LaSalle University’s Bucks County Center hosted a very well-attended discussion this morning. I was honored to be among the panel members who responded to questions regarding the personal and business applications of social networking/personal marketing. Those in attendance included faculty, staff, and adult students; their questions and comments revealed a deep engagement in the topic. Some comments that may not have been clearly communicated:
- Social networking and personal marketing allow us to gain autonomy and independence in the workplace. Social networking tools allow us to become more responsible for the long-term management of our careers – the “apron strings” to corporate employers are not secure.
- Online networking complements warm networking. Those who successfully develop and nurture their network demonstrate key qualities: team work, cultural awareness, and service orientation.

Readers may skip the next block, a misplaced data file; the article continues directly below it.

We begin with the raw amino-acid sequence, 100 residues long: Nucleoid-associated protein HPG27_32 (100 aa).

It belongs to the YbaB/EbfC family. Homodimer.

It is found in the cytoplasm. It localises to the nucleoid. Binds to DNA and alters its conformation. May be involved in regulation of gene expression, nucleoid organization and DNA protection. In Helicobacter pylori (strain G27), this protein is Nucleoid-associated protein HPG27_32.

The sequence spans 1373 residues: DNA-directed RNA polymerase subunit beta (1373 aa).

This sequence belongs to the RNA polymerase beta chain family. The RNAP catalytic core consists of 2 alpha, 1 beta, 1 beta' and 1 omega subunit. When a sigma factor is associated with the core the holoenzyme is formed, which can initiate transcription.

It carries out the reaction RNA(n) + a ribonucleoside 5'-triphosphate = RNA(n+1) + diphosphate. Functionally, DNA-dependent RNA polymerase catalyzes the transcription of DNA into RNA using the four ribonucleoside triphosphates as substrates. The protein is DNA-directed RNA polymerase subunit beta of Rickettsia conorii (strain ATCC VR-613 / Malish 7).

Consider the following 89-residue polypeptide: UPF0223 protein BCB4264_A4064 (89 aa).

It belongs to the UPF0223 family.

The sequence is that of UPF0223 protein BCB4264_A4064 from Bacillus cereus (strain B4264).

- Social networking has launched an era of “giving;” a prerequisite for and a simultaneous part of the “receiving” that most people associate with the new verb, “to network.”
- Career management requires a long-term commitment to social networking. While numbers vary, 80 – 95% of all jobs are filled through networking. With that in-mind, tools such as LinkedIn.com allow career managers to conduct a proactive “people search” rather than a reactive “job search.”
- Age is not a predictor of success in the realm of social networking. While members of Gen X and Gen Y may have an advantage in the use of hardware and software, the Boomers and Traditionalists seem to have an advantage in the “social” aspects of networking. Bette J. Walters, Esq., a fellow panel-member, referred to the need for a publication recommending social networking manners; in the meantime, click here for a relevant discussion of such issues.